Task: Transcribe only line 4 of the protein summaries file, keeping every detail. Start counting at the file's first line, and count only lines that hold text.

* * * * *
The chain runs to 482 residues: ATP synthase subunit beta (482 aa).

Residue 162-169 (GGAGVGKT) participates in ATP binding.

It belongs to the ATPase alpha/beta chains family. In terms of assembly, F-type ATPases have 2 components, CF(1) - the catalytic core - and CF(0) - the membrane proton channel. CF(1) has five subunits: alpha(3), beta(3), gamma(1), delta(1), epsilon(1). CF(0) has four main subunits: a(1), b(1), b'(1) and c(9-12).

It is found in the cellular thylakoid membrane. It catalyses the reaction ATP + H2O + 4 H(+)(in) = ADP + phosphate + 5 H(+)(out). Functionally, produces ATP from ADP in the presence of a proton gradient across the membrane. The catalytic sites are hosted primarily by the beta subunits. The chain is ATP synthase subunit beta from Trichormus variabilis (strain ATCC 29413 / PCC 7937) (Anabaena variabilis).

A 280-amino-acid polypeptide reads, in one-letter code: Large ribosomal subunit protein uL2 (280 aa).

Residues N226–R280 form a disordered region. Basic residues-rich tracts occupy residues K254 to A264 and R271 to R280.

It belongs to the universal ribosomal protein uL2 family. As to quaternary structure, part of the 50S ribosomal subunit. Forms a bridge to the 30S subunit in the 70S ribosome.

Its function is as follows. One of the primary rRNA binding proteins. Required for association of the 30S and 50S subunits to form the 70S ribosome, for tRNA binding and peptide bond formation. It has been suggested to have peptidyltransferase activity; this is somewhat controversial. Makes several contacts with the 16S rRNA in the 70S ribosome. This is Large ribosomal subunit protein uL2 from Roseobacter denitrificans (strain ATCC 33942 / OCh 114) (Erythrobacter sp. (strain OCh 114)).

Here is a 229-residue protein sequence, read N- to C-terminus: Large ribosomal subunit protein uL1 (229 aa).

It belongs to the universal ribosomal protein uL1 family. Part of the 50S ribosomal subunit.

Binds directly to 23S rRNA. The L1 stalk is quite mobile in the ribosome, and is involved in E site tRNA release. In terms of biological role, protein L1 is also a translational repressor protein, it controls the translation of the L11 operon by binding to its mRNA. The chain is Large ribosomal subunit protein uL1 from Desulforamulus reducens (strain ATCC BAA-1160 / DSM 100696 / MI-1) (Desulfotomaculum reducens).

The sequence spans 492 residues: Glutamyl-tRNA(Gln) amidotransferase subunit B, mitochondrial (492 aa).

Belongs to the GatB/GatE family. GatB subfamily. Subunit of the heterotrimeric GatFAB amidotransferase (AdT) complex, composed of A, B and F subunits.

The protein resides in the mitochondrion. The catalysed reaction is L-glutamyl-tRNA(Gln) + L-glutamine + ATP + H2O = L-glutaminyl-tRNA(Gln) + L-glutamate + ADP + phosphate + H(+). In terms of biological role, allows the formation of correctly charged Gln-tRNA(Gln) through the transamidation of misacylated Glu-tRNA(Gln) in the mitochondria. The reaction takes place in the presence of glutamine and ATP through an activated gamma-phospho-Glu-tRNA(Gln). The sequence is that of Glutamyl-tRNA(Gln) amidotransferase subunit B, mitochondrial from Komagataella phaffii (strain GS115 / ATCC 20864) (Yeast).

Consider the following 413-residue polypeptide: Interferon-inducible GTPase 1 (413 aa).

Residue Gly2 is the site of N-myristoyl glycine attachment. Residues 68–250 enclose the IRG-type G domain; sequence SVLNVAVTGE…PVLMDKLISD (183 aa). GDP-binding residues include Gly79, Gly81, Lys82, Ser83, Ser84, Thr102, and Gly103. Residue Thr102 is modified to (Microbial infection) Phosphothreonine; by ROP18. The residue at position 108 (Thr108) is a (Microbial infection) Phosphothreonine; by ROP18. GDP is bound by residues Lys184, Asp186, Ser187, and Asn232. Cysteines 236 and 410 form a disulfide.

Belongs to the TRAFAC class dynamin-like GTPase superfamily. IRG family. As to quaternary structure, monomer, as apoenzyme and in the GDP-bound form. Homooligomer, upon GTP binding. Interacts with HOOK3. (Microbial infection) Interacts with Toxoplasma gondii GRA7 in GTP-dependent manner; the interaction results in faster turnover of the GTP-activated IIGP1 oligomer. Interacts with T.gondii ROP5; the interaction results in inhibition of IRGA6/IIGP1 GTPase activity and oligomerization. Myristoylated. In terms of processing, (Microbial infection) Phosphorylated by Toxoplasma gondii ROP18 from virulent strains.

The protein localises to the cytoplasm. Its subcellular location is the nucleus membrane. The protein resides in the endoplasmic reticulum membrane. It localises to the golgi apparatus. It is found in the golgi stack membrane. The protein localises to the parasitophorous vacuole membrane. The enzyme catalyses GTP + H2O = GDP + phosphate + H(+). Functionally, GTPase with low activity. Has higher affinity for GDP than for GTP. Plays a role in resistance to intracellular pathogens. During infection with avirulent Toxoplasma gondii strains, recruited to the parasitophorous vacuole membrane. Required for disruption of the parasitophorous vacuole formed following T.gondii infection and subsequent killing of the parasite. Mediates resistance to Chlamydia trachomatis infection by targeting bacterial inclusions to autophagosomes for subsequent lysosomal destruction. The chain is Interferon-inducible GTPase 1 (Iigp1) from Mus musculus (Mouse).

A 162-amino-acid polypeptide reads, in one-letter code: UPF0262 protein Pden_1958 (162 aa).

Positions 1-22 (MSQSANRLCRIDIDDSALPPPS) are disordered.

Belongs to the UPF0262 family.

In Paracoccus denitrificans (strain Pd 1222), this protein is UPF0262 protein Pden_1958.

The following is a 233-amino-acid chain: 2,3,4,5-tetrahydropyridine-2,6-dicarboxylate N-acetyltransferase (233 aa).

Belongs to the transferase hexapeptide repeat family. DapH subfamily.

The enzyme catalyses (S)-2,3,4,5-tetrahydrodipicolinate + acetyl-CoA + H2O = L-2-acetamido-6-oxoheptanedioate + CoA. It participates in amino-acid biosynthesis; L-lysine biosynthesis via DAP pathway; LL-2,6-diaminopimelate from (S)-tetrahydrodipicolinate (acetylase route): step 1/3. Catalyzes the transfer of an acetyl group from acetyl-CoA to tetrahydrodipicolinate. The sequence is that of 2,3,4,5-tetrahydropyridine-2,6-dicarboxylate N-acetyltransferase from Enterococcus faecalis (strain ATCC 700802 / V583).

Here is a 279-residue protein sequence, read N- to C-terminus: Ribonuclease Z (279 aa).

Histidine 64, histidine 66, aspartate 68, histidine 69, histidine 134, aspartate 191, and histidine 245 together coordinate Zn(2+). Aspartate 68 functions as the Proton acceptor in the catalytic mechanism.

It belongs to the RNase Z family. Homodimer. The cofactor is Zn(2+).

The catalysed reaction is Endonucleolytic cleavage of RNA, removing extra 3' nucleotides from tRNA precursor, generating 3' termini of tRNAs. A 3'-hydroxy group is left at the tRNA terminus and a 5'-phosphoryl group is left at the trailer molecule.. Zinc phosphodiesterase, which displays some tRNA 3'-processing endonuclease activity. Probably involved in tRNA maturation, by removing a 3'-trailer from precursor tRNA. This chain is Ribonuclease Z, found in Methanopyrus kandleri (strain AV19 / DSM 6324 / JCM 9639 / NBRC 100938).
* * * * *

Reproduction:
It is found in the cellular thylakoid membrane. It catalyses the reaction ATP + H2O + 4 H(+)(in) = ADP + phosphate + 5 H(+)(out). Functionally, produces ATP from ADP in the presence of a proton gradient across the membrane. The catalytic sites are hosted primarily by the beta subunits. The chain is ATP synthase subunit beta from Trichormus variabilis (strain ATCC 29413 / PCC 7937) (Anabaena variabilis).